The male grizzly bear was a favourite image of Bill Reid, and he used it in his jewelry designs and sculpture. The round image of Xhuwaji / Haida Grizzly Bear symbolizes strength and shows the grizzly bear in the traditional Haida colours of red and black. The bear’s large flaring nostrils attest to its fierce character and the protruding tongue symbolizes the oral nature of the Haida people.

The illustration used for the $20 banknote was coloured in yellow and orange for security, technical, and aesthetic reasons. (Bill Reid Foundation)

2) The Image of heroes from the legends of Haida, which are treated as Mythic Messengers. This image is a part of the sculpture "Mythic Messengers", created by Bill Reid in 1984.

Mythic MessengersMythic Messengers is a high relief bronze frieze, 8.5 m. long, 1.2 m. high, 45.7 cm deep, commissioned by Teleglobe Canada for their headquarters in Burnaby, B.C. and unveiled November 7, 1984. The BCE Group donated it to the Bill Reid Foundation in 2001. It was cast at the Harman Sculpture Foundry in Vancouver, British Columbia.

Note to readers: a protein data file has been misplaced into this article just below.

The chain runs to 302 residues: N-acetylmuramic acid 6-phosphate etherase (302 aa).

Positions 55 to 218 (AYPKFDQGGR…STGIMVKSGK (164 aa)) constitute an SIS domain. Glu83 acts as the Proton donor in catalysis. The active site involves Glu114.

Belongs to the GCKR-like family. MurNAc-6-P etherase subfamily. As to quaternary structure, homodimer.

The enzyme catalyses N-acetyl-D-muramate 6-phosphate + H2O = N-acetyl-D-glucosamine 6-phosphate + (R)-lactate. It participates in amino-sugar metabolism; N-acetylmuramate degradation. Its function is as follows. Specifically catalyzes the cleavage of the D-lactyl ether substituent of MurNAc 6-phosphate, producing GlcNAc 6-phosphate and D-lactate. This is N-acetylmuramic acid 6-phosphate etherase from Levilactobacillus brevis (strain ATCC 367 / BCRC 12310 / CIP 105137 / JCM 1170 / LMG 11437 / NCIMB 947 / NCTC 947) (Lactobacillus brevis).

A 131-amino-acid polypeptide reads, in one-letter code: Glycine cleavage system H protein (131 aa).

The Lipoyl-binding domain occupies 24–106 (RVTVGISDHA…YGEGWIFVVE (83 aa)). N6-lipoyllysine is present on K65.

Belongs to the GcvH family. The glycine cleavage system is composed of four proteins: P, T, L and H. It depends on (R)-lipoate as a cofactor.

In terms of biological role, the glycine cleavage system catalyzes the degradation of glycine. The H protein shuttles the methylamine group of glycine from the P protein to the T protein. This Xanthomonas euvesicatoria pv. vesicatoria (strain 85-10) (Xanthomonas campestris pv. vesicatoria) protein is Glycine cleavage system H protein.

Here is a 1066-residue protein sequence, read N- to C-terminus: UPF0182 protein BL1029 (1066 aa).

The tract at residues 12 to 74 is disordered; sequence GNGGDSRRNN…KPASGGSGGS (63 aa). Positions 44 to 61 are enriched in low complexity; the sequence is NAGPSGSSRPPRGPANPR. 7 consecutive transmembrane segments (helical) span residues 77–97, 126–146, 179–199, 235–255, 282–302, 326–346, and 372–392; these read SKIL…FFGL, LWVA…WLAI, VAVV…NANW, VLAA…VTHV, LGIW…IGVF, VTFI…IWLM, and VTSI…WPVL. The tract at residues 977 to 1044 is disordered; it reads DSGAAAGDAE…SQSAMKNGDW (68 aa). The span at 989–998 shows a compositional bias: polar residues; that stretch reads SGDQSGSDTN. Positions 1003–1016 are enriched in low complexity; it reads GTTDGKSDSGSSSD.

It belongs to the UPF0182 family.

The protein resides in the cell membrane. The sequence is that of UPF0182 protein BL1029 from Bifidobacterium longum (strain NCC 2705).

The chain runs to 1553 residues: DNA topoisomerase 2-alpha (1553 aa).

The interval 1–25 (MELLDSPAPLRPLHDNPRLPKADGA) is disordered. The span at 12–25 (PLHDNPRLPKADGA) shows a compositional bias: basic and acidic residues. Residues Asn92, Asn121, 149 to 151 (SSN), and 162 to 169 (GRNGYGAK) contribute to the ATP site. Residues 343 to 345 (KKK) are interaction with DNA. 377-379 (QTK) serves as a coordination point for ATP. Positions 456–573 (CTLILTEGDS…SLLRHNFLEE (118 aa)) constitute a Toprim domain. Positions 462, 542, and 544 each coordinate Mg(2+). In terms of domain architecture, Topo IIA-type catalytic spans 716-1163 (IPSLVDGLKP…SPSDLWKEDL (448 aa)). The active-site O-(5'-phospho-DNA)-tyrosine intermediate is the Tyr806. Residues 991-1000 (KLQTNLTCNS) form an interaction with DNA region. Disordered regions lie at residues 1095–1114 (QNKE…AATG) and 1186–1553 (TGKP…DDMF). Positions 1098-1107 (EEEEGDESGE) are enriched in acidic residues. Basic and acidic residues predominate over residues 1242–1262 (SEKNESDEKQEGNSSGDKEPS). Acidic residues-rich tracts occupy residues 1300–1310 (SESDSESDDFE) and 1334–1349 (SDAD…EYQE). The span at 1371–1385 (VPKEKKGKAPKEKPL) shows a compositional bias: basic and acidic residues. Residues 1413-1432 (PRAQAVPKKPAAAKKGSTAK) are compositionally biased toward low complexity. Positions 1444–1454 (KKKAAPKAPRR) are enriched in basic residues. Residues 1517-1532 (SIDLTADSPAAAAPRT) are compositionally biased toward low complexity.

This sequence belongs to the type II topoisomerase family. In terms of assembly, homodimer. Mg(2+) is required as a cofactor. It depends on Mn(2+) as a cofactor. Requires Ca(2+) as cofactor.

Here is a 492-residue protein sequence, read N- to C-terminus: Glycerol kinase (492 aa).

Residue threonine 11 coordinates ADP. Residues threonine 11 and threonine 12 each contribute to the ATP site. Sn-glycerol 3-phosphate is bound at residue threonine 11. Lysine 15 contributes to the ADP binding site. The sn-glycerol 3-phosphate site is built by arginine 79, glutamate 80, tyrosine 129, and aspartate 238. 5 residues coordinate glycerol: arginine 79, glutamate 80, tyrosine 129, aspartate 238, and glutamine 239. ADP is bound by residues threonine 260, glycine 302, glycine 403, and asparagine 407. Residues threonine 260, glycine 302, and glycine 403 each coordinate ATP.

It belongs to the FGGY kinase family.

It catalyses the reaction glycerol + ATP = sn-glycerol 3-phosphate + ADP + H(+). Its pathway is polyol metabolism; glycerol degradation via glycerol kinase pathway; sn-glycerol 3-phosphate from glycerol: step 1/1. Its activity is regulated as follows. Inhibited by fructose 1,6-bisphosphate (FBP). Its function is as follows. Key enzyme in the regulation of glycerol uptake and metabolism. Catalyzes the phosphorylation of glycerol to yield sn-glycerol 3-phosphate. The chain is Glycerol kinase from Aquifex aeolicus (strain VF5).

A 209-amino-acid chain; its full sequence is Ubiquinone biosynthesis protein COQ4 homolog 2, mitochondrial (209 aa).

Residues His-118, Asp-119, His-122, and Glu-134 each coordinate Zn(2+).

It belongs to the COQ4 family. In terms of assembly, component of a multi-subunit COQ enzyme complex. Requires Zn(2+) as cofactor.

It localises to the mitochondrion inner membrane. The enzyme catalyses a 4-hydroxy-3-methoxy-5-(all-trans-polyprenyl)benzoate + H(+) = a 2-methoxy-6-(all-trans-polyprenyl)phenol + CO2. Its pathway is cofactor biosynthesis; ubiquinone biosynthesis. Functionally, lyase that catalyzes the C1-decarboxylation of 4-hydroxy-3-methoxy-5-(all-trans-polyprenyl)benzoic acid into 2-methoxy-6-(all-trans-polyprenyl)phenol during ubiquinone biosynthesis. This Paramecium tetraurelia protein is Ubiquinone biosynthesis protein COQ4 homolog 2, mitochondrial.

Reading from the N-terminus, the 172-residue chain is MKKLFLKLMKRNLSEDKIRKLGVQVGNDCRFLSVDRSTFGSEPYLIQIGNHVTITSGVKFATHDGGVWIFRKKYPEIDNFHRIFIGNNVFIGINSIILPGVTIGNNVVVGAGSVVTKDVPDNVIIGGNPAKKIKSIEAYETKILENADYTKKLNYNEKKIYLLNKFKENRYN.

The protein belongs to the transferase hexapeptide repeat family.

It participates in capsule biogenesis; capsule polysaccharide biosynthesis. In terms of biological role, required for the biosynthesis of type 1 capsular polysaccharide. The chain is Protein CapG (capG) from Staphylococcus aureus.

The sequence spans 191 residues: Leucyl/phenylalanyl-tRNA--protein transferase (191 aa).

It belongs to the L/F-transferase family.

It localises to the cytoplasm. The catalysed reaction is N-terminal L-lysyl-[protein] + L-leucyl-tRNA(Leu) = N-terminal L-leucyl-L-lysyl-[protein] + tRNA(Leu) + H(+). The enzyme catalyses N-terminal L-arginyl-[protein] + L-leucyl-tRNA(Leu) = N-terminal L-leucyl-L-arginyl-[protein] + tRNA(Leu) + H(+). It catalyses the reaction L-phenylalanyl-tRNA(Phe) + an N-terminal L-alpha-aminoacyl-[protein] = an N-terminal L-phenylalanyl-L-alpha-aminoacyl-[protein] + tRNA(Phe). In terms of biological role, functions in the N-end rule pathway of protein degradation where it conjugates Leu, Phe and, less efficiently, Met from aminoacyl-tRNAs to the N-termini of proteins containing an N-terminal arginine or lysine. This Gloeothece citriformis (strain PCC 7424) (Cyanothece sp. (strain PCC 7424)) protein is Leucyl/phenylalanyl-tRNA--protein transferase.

The sculpture was on loan to the Vancouver International Airport Authority where it was installed on a specially-built architrave in the international terminal near Reid’s The Spirit of Haida Gwaii (The Jade Canoe), until 2008 when it was installed in the Bill Reid Gallery of Northwest Coast Art where it is now on display.

A second casting of Mythic Messengers can be viewed at the Canadian Museum of Civilization in Gatineau, Québec.

Bill Reid said “this work was inspired by a device often used by Haida artists, an exchange of tongues, whereby power was communicated from one mythic creature to another. At a deeper level, the power of these old forms, born of a mythological past, reinterpreted through new materials and techniques, in a contemporary setting, can still speak to us across time, space, and enormous cultural differences.”

Mythic MessengersThe engraving on banknote is made after Haida Myths Portfolio, "Nanasimget". One of five images in folio, with plexiglass case, 1983. Offset commercial print. Size: 44.8 x 58 cm. (Bill Reid Foundation)

Denominations in numerals are in top left and lower right corners.


This series incorporated security features never before seen in Canadian bank notes. Canadian Journey notes were distinguished not only by enhanced security features, but also by world-class designs and the introduction of a tactile feature to help the blind and partially sighted to identify the different denominations.

First issue: 29.09.2004